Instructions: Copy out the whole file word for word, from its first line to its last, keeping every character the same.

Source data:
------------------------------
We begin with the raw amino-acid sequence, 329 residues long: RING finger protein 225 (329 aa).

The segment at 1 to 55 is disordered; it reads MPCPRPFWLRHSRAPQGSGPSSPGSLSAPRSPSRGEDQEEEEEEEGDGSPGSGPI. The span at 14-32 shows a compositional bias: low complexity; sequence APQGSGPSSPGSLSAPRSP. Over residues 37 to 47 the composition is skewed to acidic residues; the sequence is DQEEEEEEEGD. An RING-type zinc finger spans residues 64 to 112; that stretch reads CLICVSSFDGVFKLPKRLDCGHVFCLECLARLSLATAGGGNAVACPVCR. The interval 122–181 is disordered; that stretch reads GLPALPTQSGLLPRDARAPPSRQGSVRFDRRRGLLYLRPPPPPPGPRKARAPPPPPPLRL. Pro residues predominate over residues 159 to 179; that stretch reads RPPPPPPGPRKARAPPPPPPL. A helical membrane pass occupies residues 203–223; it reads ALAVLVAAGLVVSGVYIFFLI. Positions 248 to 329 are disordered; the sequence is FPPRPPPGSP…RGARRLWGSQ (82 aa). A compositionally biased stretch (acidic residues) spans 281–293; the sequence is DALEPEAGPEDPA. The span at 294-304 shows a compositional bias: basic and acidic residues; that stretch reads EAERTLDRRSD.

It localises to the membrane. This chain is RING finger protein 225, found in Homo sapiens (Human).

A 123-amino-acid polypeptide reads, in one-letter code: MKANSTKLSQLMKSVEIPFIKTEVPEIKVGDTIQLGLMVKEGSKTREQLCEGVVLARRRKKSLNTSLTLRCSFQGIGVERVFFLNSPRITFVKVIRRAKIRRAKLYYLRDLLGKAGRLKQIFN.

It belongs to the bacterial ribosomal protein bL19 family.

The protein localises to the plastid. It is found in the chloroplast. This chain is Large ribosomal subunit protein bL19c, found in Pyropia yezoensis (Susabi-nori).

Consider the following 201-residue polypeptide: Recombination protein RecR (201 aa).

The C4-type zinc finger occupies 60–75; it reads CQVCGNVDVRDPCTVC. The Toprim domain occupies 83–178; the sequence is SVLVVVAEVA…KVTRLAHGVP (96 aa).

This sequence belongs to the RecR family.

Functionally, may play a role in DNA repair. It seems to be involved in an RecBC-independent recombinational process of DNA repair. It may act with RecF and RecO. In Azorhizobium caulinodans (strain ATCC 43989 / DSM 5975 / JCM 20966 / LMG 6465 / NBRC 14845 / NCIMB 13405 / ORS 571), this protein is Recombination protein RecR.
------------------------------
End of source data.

We begin with the raw amino-acid sequence, 329 residues long: RING finger protein 225 (329 aa).

The segment at 1 to 55 is disordered; it reads MPCPRPFWLRHSRAPQGSGPSSPGSLSAPRSPSRGEDQEEEEEEEGDGSPGSGPI. The span at 14-32 shows a compositional bias: low complexity; sequence APQGSGPSSPGSLSAPRSP. Over residues 37 to 47 the composition is skewed to acidic residues; the sequence is DQEEEEEEEGD. An RING-type zinc finger spans residues 64 to 112; that stretch reads CLICVSSFDGVFKLPKRLDCGHVFCLECLARLSLATAGGGNAVACPVCR. The interval 122–181 is disordered; that stretch reads GLPALPTQSGLLPRDARAPPSRQGSVRFDRRRGLLYLRPPPPPPGPRKARAPPPPPPLRL. Pro residues predominate over residues 159 to 179; that stretch reads RPPPPPPGPRKARAPPPPPPL. A helical membrane pass occupies residues 203–223; it reads ALAVLVAAGLVVSGVYIFFLI. Positions 248 to 329 are disordered; the sequence is FPPRPPPGSP…RGARRLWGSQ (82 aa). A compositionally biased stretch (acidic residues) spans 281–293; the sequence is DALEPEAGPEDPA. The span at 294-304 shows a compositional bias: basic and acidic residues; that stretch reads EAERTLDRRSD.

It localises to the membrane. This chain is RING finger protein 225, found in Homo sapiens (Human).

A 123-amino-acid polypeptide reads, in one-letter code: MKANSTKLSQLMKSVEIPFIKTEVPEIKVGDTIQLGLMVKEGSKTREQLCEGVVLARRRKKSLNTSLTLRCSFQGIGVERVFFLNSPRITFVKVIRRAKIRRAKLYYLRDLLGKAGRLKQIFN.

It belongs to the bacterial ribosomal protein bL19 family.

The protein localises to the plastid. It is found in the chloroplast. This chain is Large ribosomal subunit protein bL19c, found in Pyropia yezoensis (Susabi-nori).

Consider the following 201-residue polypeptide: Recombination protein RecR (201 aa).

The C4-type zinc finger occupies 60–75; it reads CQVCGNVDVRDPCTVC. The Toprim domain occupies 83–178; the sequence is SVLVVVAEVA…KVTRLAHGVP (96 aa).

This sequence belongs to the RecR family.

Functionally, may play a role in DNA repair. It seems to be involved in an RecBC-independent recombinational process of DNA repair. It may act with RecF and RecO. In Azorhizobium caulinodans (strain ATCC 43989 / DSM 5975 / JCM 20966 / LMG 6465 / NBRC 14845 / NCIMB 13405 / ORS 571), this protein is Recombination protein RecR.